Friday, February 18, 2011

Suppressed the rebellion in blood in Bahrain

At least 4 dead and 200 wounded. The response of the military in the tiny kingdom of Bahrain was brutal yesterday to expel hundreds of demonstrators camped up the Pearl in the capital, Manama. Appeals for calm were heard around the world including the United States who own the island a major military base. Sunni dynasty, which ruled the country, she will yield ground to the demands of its predominantly Shiite population?
Q Why is it said that Bahrain is the most modern countries in the Persian Gulf?
A small kingdom in the Persian Gulf, the archipelago of Bahrain is primarily based in one main island with a total area compares to the islands of Montreal and Laval met. The total population is 1,234,600 people, an increase of 90% compared to 2001! Expatriates, whether rich or poor western financial Asian workers, are now more numerous than Bahrainis. Shiites form the majority of the population. "This is a peaceful and friendly people," says Julie Jodoin, a Quebecer who moved there last summer with his family. The kingdom has a reputation of being the most modern countries in the Gulf. "A very open country where one has the right to drink alcohol. Women do not need to be veiled. The Saudis came to spend the weekends because the lifestyle is more free. There is a respect for other cultures. "
Q Who runs the country?
A Sunni Khalifa dynasty reign since 1783, well before the country gained independence from the United Kingdom in 1971. It is now a constitutional monarchy led by King Hamad bin Isa Al-Khalifa, 61. The king's uncle was prime minister since independence. The elected Parliament was reinstated in 2001 after 25 years of interruption. The Shiite opposition has held since last fall 18 of the 40 seats in the Lower House and calling for new constitutional reforms.
Q Who are the protesters?
A Mostly Shiite Muslims who call for "the principle of peaceful transfer of power." Yesterday, the Bahraini foreign minister justified the police action by the need to prevent a "sectarian conflict and economic crisis."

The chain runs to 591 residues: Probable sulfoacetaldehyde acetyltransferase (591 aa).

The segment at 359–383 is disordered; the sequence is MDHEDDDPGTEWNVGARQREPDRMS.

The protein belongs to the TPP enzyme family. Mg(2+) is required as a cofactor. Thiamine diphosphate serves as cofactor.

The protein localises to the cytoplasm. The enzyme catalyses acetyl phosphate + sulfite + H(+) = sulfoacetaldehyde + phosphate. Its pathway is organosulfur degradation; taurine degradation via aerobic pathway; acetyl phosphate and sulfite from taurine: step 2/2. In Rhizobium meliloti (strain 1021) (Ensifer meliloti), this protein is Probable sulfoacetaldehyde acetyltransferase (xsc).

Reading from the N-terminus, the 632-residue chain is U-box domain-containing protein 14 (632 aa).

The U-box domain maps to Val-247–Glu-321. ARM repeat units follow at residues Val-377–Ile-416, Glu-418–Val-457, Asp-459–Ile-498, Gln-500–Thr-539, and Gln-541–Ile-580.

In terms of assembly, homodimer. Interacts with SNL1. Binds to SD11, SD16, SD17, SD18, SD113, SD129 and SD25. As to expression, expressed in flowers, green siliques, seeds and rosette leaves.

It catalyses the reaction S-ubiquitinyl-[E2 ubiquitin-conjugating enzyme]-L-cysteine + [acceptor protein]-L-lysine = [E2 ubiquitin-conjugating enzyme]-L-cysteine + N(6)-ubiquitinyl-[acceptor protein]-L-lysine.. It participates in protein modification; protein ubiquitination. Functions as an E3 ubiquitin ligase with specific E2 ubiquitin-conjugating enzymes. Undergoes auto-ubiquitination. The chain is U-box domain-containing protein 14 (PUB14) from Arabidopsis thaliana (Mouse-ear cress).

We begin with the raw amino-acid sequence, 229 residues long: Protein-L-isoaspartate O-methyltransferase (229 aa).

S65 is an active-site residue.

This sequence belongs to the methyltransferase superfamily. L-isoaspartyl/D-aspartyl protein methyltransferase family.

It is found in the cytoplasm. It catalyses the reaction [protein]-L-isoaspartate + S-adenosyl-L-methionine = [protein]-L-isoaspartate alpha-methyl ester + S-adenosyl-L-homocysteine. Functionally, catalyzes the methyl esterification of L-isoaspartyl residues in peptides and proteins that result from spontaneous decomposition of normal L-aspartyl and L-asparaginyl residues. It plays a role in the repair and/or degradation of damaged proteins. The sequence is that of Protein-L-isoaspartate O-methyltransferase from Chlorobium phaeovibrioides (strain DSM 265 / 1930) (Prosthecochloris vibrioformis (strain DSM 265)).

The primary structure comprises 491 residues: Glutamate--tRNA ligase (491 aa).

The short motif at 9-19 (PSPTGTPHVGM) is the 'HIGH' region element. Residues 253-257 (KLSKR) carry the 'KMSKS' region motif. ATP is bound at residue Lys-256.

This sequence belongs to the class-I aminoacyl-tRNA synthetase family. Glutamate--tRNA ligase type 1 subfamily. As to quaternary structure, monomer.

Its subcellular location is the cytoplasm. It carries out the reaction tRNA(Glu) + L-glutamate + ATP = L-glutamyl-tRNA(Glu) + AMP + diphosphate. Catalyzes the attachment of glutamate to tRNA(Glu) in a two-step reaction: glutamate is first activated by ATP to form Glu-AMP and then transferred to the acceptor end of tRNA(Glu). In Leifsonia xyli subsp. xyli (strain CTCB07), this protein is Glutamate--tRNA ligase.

Q What happened yesterday?
R After three days of protests, the authorities undertook to drive the opponents of the Place de la Perle. The news released yesterday showed the violence of the response. According to the reporter from the Associated Press, an ambulance was beaten by the police because he wanted to go up the Pearl to rescue hundreds of injured. "I had to turn around, we were threatened and accused of sympathizing with the demonstrators," he said. The emergency room of the main city hospital was filled with protesters of head injuries, broken limbs, welts. "We have never been so angry," said Makki Abu Taki, whose son Mahmoud was killed yesterday, "We take to the streets in even greater numbers to pay homage to our martyrs. Khalifa of the time is over. "
Q How has the international community reacted?
A The Gulf Cooperation Council (Bahrain, Saudi Arabia, UAE, Oman, Qatar, Kuwait) said his "total support for Bahrain." "Our security is a collective responsibility and it is not about to accept foreign interference," he said. "Foreigners" were however unanimous in denouncing violence against demonstrators worn. "We urge the government to exercise restraint so that it meets its promise to hold accountable those who used excessive force against peaceful demonstrators", said the United States, to which Bahrain is of strategic importance. The Fifth Fleet is based there to monitor the maritime routes used by tankers to support operations in Afghanistan and to counter any Iranian threat.
Q season Formula 1 race to begin March 13 in Bahrain. The holding of the race is in danger?
A "Next week we will take a decision and we decide what we do," said Bernie Ecclestone yesterday, bagman of F1, the British agency Press Association. "We'll keep an eye on the situation and make a decision quickly."
Location: composed of 35 islands, the archipelago of Bahrain is located in west-central Gulf, east coast of Saudi Arabia.
Area: 741 km2
Population: 1.234 million inhabitants including 54% foreigners, mostly Asians.
Capital: Manama (290 000).
Languages: Arabic (official) and English.
Religion: indigenous population is made up of 40% of Sunnis and Shiites 60% (unofficial estimates). It is the only Gulf Arab country where Shiites are the majority.

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